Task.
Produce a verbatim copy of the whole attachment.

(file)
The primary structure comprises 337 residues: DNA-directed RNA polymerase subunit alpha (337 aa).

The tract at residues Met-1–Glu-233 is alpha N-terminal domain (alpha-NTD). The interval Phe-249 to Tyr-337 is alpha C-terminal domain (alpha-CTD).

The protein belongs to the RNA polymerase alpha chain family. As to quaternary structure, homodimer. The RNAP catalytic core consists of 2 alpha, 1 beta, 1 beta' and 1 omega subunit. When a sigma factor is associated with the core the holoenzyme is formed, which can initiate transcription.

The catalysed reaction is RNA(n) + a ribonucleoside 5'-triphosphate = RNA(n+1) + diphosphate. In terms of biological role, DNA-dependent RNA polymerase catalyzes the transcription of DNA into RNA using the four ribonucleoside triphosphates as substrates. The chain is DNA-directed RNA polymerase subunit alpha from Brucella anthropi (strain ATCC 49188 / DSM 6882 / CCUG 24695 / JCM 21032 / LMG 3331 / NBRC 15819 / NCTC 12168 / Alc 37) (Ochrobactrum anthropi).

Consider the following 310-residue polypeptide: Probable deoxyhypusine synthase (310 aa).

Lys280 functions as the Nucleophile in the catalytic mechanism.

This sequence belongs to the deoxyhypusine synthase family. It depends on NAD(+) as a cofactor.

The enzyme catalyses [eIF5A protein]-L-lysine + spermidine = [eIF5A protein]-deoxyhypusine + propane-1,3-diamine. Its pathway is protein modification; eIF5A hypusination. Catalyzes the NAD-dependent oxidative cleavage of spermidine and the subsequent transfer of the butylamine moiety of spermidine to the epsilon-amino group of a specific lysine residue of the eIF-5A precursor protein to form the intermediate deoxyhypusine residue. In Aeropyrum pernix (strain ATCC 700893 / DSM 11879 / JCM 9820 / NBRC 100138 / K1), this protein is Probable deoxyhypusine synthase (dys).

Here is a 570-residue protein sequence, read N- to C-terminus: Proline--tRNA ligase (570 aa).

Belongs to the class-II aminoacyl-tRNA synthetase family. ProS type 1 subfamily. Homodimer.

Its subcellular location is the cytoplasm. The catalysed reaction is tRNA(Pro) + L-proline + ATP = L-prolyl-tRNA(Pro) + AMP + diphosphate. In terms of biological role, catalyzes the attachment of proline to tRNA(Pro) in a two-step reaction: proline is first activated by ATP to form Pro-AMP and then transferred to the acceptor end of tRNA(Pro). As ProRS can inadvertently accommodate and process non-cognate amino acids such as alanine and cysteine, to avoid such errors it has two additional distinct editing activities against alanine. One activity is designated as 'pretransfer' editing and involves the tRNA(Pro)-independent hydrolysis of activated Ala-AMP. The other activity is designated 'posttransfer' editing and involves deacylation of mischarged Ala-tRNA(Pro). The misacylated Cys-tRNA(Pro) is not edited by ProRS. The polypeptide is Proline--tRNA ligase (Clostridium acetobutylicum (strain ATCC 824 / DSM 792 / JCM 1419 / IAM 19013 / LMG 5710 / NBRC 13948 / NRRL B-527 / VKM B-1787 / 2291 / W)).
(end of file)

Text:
The primary structure comprises 337 residues: DNA-directed RNA polymerase subunit alpha (337 aa).

The tract at residues Met-1–Glu-233 is alpha N-terminal domain (alpha-NTD). The interval Phe-249 to Tyr-337 is alpha C-terminal domain (alpha-CTD).

The protein belongs to the RNA polymerase alpha chain family. As to quaternary structure, homodimer. The RNAP catalytic core consists of 2 alpha, 1 beta, 1 beta' and 1 omega subunit. When a sigma factor is associated with the core the holoenzyme is formed, which can initiate transcription.

The catalysed reaction is RNA(n) + a ribonucleoside 5'-triphosphate = RNA(n+1) + diphosphate. In terms of biological role, DNA-dependent RNA polymerase catalyzes the transcription of DNA into RNA using the four ribonucleoside triphosphates as substrates. The chain is DNA-directed RNA polymerase subunit alpha from Brucella anthropi (strain ATCC 49188 / DSM 6882 / CCUG 24695 / JCM 21032 / LMG 3331 / NBRC 15819 / NCTC 12168 / Alc 37) (Ochrobactrum anthropi).

Consider the following 310-residue polypeptide: Probable deoxyhypusine synthase (310 aa).

Lys280 functions as the Nucleophile in the catalytic mechanism.

This sequence belongs to the deoxyhypusine synthase family. It depends on NAD(+) as a cofactor.

The enzyme catalyses [eIF5A protein]-L-lysine + spermidine = [eIF5A protein]-deoxyhypusine + propane-1,3-diamine. Its pathway is protein modification; eIF5A hypusination. Catalyzes the NAD-dependent oxidative cleavage of spermidine and the subsequent transfer of the butylamine moiety of spermidine to the epsilon-amino group of a specific lysine residue of the eIF-5A precursor protein to form the intermediate deoxyhypusine residue. In Aeropyrum pernix (strain ATCC 700893 / DSM 11879 / JCM 9820 / NBRC 100138 / K1), this protein is Probable deoxyhypusine synthase (dys).

Here is a 570-residue protein sequence, read N- to C-terminus: Proline--tRNA ligase (570 aa).

Belongs to the class-II aminoacyl-tRNA synthetase family. ProS type 1 subfamily. Homodimer.

Its subcellular location is the cytoplasm. The catalysed reaction is tRNA(Pro) + L-proline + ATP = L-prolyl-tRNA(Pro) + AMP + diphosphate. In terms of biological role, catalyzes the attachment of proline to tRNA(Pro) in a two-step reaction: proline is first activated by ATP to form Pro-AMP and then transferred to the acceptor end of tRNA(Pro). As ProRS can inadvertently accommodate and process non-cognate amino acids such as alanine and cysteine, to avoid such errors it has two additional distinct editing activities against alanine. One activity is designated as 'pretransfer' editing and involves the tRNA(Pro)-independent hydrolysis of activated Ala-AMP. The other activity is designated 'posttransfer' editing and involves deacylation of mischarged Ala-tRNA(Pro). The misacylated Cys-tRNA(Pro) is not edited by ProRS. The polypeptide is Proline--tRNA ligase (Clostridium acetobutylicum (strain ATCC 824 / DSM 792 / JCM 1419 / IAM 19013 / LMG 5710 / NBRC 13948 / NRRL B-527 / VKM B-1787 / 2291 / W)).